The inspection of pressure plant, structures and machinery was once determined from custom industry practice based on prescriptive codes and health and safety legislation. The inspection frequency, methods employed and locations examined were determined by the type of equipment with little consideration given to its age, specific duty or likely damage. Increased operational experience and a greater appreciation of ageing and the hazards has led some parts of industry to adopt a more informed approach to inspection planning, specifying an inspection appropriate to manage the risk of failure within regulatory expectations.
Risk based inspection is the process of developing a scheme of inspection based on knowledge of the risk of failure. The essential process is a risk analysis. This is the combination of an assessment of the likelihood (probability) of failure due to flaws damage, deterioration or degradation with an assessment of the consequences of such failure.
The information gained from this process is used to identify (a) the type of damage that may potentially be present, (b) where such damage could occur, (c) the rate at which such damage might evolve, and (d) where failure would give rise to danger. Areas at high risk usually have credible damage mechanisms combined with high consequences from structural failure, the release of hazardous substances or stored energy. A suitable inspection scheme will deploy techniques at a frequency that provides adequate confidence about the condition, taking account of the damage mechanisms and the reliability of the inspection techniques used.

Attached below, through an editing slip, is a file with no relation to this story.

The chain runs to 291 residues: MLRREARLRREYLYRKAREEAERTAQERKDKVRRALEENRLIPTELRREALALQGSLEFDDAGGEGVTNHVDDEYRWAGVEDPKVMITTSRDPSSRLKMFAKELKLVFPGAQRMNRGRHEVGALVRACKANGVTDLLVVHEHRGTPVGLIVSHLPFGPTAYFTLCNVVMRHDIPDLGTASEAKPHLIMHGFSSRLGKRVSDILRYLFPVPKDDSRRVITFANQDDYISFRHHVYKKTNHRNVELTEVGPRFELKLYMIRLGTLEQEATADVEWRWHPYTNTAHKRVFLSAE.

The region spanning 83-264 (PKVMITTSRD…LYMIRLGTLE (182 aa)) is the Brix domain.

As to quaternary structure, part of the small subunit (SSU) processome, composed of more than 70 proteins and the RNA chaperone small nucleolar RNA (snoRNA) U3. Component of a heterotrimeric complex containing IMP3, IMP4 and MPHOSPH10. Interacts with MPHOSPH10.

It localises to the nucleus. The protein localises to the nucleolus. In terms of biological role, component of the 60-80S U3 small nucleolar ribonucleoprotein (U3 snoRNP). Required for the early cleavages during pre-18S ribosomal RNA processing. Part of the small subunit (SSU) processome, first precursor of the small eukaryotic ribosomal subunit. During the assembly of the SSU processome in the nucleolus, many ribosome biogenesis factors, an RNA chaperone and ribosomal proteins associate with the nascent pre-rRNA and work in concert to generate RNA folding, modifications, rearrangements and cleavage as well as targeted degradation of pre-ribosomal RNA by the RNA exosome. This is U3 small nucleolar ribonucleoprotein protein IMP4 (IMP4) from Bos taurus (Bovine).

Risk based inspection may be applied in any industry sector, but there has been most interest from the power and petrochemical sectors. In 2006 the UK Health and Safety Executive published a report on best practice for risk based inspection as a part of plant integrity management. In 2000, the European Commission launched the project RIMAP to develop risk based inspection and maintenance procedures for European Industry. The American Petroleum Institute (API) has published recommended practice and a base resource document for risk based inspection relevant to refineries .
Industry sees RBI as a way to obtain economic benefits from extended run lengths and as means of using inspection resources more effectively from the use of automated NDT or non-invasive inspection schemes. Regulatory pressure will ensure that the process of RBI is carried out rigorously so that inspection decisions are based on adequate information and expertise. In some industry sectors (e.g. nuclear) where there very high consequences from failure, an approach to assuring safety based only on RBI may not be entirely tenable.
Jovanovic A, Overview of the RIMAP project and its deliverables in the area of power plants, IntJPVP, vol 81, issues 10 and 11, pp815-824, 2004.
API Recommended Practice 580 and Base Resource Document 581
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